IAS 16 revaluations – a rare phenomenon

When Canada was first learning about IFRS, the IAS 16 revaluation model probably received disproportionate attention, largely just because it was easy to talk about (to a point anyway). As it turned out, very few Canadian companies actually chose this option – almost all of them stuck with the familiar cost model. A couple did take the plunge though. Here’s an example from Urban Communications Inc:

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Urban is “a telecommunications company that develops and operates telecommunications networks in urban areas and provides a full suite of Internet, voice, video and broadband application products over its state-of-the-art carrier grade fibre optic network.” Presumably the company perceived its investment in the network as being central to the value proposition it represents, thus driving its choice of the policy. To illustrate – at the end of December 2013, the network had a carrying value of $4.8 million (total assets were just $5.2 million); of this, the balance in the revaluation reserve was $3.0 million. Urban didn’t apply this policy to its other classes of property and equipment, all of which are far less significant. Anyway, in 2014 Urban switched to using the cost model, making examples of the revaluation model even harder to find in practice (as an aside, some might question – at least in some circumstances – whether a change from a fair value to a cost model results in financial statements providing “more relevant” information, as required for a change in accounting policy, but never mind).

This is an aspect of IFRS where the original “basis for conclusions” document suggests the IASB might have revisited things by now: “The Board is taking part in research activities with national standard-setters on revaluations of property, plant and equipment. This research is intended to promote international convergence of standards. One of the most important issues is identifying the preferred measurement attribute for revaluations. This research could lead to proposals to amend IAS 16.” I’m not sure what came of that research, but the website doesn’t seem to contain any hint about revisiting the standard in the foreseeable future.

And really, why would it? If the choice of the revaluation model didn’t already exist in IFRS, it’s unlikely too many people would lobby for it in its current half-hearted form: it has the feeling of a conceptual flourish they indulged themselves with in less politically-charged times. Although by its nature it creates an inconsistency between companies, it’s not one that’s likely to affect key performance indicators as people currently perceive them (it wouldn’t affect cash flow, most obviously). And if the details of the model are inherently arbitrary, well, it doesn’t matter – I doubt anyone looks at the revalued amounts as being a particularly rigorous measure of anything. The very act of choosing the revaluation model for a class of assets sends a message about the perceived limitations of assessing those assets solely by referring to their cost – beyond that, I doubt investors would put too much weight on the specific value assigned to them.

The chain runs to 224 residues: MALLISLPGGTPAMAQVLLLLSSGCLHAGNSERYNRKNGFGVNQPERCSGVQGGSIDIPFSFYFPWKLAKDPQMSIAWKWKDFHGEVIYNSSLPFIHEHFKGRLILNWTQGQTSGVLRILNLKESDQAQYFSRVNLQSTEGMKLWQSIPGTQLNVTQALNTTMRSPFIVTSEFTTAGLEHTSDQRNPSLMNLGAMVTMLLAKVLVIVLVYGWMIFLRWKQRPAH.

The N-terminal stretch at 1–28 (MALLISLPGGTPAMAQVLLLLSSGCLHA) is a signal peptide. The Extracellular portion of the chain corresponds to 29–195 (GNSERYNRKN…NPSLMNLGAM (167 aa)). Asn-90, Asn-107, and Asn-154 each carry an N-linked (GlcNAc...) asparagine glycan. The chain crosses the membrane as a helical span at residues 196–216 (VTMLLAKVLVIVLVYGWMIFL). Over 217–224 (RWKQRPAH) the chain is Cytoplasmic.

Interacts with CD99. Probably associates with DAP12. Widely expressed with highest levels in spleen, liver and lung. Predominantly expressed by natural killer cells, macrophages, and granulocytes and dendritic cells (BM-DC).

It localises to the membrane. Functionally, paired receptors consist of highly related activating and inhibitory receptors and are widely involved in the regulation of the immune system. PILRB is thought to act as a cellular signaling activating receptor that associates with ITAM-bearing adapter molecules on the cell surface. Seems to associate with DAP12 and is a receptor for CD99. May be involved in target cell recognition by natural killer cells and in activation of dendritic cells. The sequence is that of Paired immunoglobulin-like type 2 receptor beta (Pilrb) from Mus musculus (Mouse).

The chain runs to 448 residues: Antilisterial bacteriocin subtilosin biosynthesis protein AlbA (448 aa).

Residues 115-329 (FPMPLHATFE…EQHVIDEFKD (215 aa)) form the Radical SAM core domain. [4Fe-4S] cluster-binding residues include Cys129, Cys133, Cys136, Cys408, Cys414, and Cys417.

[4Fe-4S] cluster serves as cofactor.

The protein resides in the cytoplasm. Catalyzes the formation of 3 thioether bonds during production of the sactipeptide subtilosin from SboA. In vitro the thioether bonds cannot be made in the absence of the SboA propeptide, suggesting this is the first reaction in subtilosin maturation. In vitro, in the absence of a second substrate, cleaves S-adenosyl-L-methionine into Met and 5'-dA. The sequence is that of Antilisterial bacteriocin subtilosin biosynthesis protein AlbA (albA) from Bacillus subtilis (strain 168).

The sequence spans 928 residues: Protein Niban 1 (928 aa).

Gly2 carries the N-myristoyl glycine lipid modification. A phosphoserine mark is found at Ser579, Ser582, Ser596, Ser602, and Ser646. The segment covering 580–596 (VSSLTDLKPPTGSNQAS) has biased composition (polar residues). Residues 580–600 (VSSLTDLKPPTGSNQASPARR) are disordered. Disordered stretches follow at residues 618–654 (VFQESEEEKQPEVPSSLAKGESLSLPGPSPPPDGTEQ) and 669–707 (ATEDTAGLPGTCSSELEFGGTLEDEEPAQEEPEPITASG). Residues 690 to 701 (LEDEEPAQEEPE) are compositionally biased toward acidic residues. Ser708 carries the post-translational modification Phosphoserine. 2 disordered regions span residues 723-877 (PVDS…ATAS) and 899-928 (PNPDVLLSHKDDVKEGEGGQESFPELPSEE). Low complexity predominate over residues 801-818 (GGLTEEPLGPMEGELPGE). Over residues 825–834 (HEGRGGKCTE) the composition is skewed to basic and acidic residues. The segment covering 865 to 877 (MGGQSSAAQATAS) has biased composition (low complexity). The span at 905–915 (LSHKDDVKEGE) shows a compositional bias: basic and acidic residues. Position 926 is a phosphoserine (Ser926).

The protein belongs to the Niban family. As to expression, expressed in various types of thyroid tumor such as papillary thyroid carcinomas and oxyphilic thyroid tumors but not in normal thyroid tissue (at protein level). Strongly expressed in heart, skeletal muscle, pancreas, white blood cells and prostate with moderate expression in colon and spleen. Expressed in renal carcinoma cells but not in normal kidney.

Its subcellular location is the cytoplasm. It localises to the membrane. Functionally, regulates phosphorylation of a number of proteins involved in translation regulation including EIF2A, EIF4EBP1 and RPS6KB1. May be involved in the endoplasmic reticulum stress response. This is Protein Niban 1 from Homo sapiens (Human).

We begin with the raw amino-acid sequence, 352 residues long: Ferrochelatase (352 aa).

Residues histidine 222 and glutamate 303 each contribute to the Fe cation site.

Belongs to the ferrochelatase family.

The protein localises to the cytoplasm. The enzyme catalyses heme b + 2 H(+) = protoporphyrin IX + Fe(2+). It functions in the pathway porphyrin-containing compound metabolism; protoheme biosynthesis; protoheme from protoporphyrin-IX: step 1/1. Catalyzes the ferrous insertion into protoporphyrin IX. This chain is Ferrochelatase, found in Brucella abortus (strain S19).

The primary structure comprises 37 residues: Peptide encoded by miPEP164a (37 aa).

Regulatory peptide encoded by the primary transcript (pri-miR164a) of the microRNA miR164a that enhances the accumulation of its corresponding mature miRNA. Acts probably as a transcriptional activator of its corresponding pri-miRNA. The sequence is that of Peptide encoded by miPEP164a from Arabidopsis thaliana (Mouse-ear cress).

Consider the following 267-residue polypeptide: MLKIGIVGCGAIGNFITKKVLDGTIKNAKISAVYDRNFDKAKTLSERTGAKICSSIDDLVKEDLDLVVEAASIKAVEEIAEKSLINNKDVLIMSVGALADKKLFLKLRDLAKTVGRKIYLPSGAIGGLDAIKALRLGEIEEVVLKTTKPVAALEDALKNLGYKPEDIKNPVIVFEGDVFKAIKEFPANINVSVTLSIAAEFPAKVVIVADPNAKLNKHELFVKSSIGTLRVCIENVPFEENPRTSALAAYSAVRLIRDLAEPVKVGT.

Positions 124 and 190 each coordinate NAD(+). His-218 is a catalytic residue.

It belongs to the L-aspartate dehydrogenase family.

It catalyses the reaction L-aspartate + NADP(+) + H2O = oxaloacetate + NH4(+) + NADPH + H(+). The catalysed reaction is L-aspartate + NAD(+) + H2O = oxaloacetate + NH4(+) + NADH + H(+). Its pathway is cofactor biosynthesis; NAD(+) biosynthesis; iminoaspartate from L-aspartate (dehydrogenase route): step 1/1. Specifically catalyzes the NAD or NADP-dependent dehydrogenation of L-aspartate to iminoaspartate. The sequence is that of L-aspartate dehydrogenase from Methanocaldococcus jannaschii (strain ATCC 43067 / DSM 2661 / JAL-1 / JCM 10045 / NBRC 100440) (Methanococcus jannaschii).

IAS 16 seems to anticipate this when it says that while some items might require annual revaluations, “such frequent revaluations are unnecessary for items of property, plant and equipment with only insignificant changes in fair value. Instead, it may be necessary to revalue the item only every three or five years.” Urban’s intended policy of considering future revaluations not less than every three years was entirely consistent with this. But if the revaluation model was really intended to provide a quasi-meaningful snapshot of fair value, it would be rather remarkable to allow such an easygoing approach to the issue….

IFRS 13 Fair value measurement applies to fair value determinations made for the purpose of the IAS 16 revaluation model, and although it doesn’t specifically contradict the “only every three or five years” stipulation, it seems by its nature to put some strain on it (and to introduce some new complexities, such as the “highest and best use” valuation premise it applies to non-financial assets). In determining that it’s only necessary to revalue the item on that schedule, the entity now has to establish throughout the intervening period that the carrying amount doesn’t differ materially from the amount that would be “received to sell (the asset)…in an orderly transaction in the principal (or most advantageous) market at the measurement date under current market conditions.” This focuses more specifically than before on what market participants would actually do, and for many assets it might be a bit difficult to say that what they’d do wouldn’t change over the course of several years (particularly where the assets are subject to competitive pressures, technological change and so forth).

For the rest of it, well, I guess we’ve all at some point had to sit through some instruction on the mechanics of recognizing a revaluation deficit when it reverses a previous surplus, or vice versa, and I guess we’re all glad we never had to spend more time on it than that. Indeed, the time I spent to rescue this brief article from the archives and give it a slight updating constitutes my entire engagement with the issue over the last few years. Which feels about right.

The opinions expressed are solely those of the author.

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